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”The presence of the doctor is the beginning of a cure”-goes the proverb. It is something I firmly believe in. The art of healing patients begin at the moment the patient sees the doctor, not only when the medicine is prescribed. The practice of medicine is a combination of knowledge, compassion and love for the people we treat and fellow human beings in general. That’s the combination of medicine that will treat the patient as a whole and uphold the WHO definition of health:
” Health is a state of complete physical, mental and social well being and not merely the absence of disease or infirmity”
Since childhood, the idea of treating people has inspired me. The house next door to where we live was given for rent and most of the time, doctors used to occupy it. They used to see patients at home as well. During the summer school vacation time I used to stay with the doctors during their working hours at home. I had the opportunity to see them interact with patients, provide them comfort and give them medicines. The patients used to return for follow up and thank the doctors for the help and care they had provided. I could see the gratitude expressed clearly in the patient’s eyes and even though I was a child and a mere spectator of the whole process, my mind was able to comprehend how well a doctor can change another person’s life for the good. The interest in the profession took its initial roots from there. When I was 12 years old there was an incident that further strengthened the interest for Medicine within me. One night my best friend’s dad collapsed, the doctor next door administered CPR and he was taken to the nearby hospital immediately. Further we came to know that my friend’s dad had suffered from a myocardial infarction popularly known as ‘heart attack’. I was intrigued by this and wanted to know exactly what it was and the doctor explained it to me in a way comprehensible for a child of my age. The working of the heart fascinated me. The intricate way in which our organs work; how a doctor can change another person’s life with timely action; all these intensified my interest in Medicine during my childhood days itself.
When I was a child, my parents left me with my grandparents. My parents had difficulty to take care of me in their hectic work schedule. Even though my grandparents looked after me in the best way possible, I always missed my parents. I used to feel a lack of love always, maybe from the absence of my parent’s proximity. Somehow I resolved in my sub conscious mind that nobody else should suffer from the absence of care. This decision had a tremendous effect in my life when I entered Medical School. I always used to feel that all the patients whom I used to come into contact with as one of my own relative.. My senior doctors wanted to know as to how I became like this and traced it back to my childhood. Now I believe everything that happens to us has a good effect in our lives sooner or later.
My interest in Internal Medicine started growing in the early years of Medical School. When the clinics started in the second year, I found myself drawn towards the Internal Medicine ward more than any other specialty. There were a variety of cases, and at times a specific disease will manifest with varied presentations. Puzzling diagnostic problems which would fall into place with a specific examination finding. All of us are made unique and hence, though two patients may share the same disease process, two treatment plans can not be the same. The doctors who taught us were veterans in their respective fields and instilled within us great interest and love for the vast subject. At times I would think in awe that Medicine is wonderful, vast and challenging. Every day the senior doctors used to have case discussions of patients in entirety starting from diagnosis and treatment of illness to offering support and counseling. The medical students were also asked to actively participate in such group discussions and ask all our doubts. During my student period I always made sure to see as many Internal Medicine cases as possible, the wide variety of cases always enthralled me and the different physiological systems acting with each other paves the way to list a variety of differential diagnoses as well. Our medical school was always conducting seminars and conferences of which the internal medicine department took a great interest to participate. I had the fortune to participate in state conferences as well. Each day a week, the hospital used to conduct a meeting which included the entire departments and hospital staff discussing the rare and interesting cases they have encountered; this was a good experience and played a role in deepening my passion for the subject of internal medicine. Our professors in internal medicine used to conduct seminars on ”what not to do in Medical Practice” as well, exposing to us the pitfalls they had in their life and how to be cautious against them. Another thing I found interesting about Internal Medicine is that we can take care of all the patient population. There is no restriction to any age group or gender.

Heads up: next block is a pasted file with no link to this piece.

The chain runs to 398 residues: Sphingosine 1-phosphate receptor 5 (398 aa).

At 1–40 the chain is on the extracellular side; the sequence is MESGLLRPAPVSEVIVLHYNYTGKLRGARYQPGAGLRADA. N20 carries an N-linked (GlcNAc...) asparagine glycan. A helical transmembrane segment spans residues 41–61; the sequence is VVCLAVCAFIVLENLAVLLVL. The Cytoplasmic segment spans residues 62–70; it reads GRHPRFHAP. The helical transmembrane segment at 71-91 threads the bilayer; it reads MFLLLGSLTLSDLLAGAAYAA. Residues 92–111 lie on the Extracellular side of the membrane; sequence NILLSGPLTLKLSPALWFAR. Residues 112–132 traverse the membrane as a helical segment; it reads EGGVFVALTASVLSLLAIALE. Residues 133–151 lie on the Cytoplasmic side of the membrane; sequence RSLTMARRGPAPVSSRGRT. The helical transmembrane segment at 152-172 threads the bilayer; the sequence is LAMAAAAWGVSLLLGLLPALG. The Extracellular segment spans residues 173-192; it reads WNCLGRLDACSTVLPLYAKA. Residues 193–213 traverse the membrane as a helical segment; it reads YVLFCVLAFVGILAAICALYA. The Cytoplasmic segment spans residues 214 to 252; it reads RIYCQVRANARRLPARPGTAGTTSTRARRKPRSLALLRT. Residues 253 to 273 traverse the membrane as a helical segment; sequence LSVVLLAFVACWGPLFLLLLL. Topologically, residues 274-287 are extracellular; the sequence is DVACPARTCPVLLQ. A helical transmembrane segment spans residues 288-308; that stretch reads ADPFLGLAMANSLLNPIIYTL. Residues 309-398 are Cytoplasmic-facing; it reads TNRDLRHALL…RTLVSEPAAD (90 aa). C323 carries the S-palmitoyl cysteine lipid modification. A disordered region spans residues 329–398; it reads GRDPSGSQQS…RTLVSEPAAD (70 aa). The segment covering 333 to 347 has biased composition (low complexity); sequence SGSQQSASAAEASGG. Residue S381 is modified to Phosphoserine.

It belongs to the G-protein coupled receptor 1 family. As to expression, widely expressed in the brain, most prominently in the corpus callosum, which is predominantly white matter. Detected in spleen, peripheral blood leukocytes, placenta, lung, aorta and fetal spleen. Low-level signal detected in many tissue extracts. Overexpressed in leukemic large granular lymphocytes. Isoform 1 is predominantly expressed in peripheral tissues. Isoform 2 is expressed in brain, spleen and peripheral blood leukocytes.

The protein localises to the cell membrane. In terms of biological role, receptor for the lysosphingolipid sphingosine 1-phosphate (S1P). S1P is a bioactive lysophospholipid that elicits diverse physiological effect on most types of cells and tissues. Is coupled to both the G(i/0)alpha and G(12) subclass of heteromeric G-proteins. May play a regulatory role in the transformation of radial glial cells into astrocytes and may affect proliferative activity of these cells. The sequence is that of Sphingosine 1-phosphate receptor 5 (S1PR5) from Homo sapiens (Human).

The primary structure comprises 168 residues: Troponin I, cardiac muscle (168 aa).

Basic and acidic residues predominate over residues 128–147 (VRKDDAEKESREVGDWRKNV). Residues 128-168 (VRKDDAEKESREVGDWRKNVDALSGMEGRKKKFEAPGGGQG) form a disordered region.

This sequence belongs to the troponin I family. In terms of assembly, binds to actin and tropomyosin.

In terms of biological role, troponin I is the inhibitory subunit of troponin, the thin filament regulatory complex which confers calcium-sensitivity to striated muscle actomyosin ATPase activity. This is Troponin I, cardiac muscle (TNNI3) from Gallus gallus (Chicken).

In my third year of medical school, we had postings in a community health center. When I was working there, I came across a patient, he was a fisherman, and he had come for refill of medication for his hypertension. The doctor in charge asked me to examine him. Examination of his system showed Mitral Regurgitation. The doctor in charge asked me to write him a referral letter to the local hospital for further evaluation including ECHO and stating that his financial condition is poor. Weeks later I saw him in our medical school, he was referred to our institution for surgery, while I was speaking to him-he took out the old referral letter which I wrote from his pocket and thanked me for helping him out. He even called up my parents to tell them that I helped him. Though I couldn’t be directly involved in the treatment aspect, the way in which the patient expressed his gratitude touched me a lot and made me thinking that how much good we can do for people and improve the quality of their lives.